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It is possible to use a Thunderbolt Option ROM to circumvent the cryptographic signature checks in Apple's EFI firmware update routines. This allows an attacker with physical access to the machine to write untrusted code to the SPI flash ROM on the motherboard and creates a new class of firmware bootkits for the MacBook systems.
There are neither hardware nor software cryptographic checks at boot time of firmware validity, so once the malicious code has been flashed to the ROM, it controls the system from the very first instruction. It could use SMM and other techniques to hide from attempts to detect it.
Our proof of concept bootkit also replaces Apple's public RSA key in the ROM and prevents software attempts to replace it that are not signed by the attacker's private key. Since the boot ROM is independent of the operating system, reinstallation of OS X will not remove it. Nor does it depend on anything stored on the disk, so replacing the harddrive has no effect. A hardware in-system-programming device is the only way to restore the stock firmware.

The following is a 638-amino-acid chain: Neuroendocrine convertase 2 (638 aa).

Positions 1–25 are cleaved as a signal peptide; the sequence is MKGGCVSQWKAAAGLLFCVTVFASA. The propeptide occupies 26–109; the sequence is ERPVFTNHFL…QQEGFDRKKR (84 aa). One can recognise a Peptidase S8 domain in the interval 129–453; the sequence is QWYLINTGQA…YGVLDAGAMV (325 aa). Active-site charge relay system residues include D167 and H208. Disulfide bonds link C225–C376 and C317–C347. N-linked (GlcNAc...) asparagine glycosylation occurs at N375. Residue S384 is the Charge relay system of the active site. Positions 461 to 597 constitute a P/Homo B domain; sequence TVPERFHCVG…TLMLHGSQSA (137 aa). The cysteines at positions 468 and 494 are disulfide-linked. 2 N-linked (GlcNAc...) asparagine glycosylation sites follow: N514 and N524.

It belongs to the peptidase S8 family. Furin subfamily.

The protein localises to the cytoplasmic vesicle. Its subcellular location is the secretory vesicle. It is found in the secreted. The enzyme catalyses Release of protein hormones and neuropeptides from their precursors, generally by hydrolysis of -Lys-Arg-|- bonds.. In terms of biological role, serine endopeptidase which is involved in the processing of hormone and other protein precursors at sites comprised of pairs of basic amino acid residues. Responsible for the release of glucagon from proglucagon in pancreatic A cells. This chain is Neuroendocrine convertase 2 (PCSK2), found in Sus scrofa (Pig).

Additionally, Thunderbolt devices' Option ROMs are writable from code that runs during the early boot and the bootkit could write copies of itself to new Thunderbolt devices. The devices remain functional, which would allow a stealthy bootkit to spread across air-gap security perimeters through shared Thunderbolt devices.
While the two year old Option ROM vulnerability that this attack uses can be closed with a few byte patch to the firmware, the larger issue of Apple's EFI firmware security and secure booting with no trusted hardware is more difficult to fix.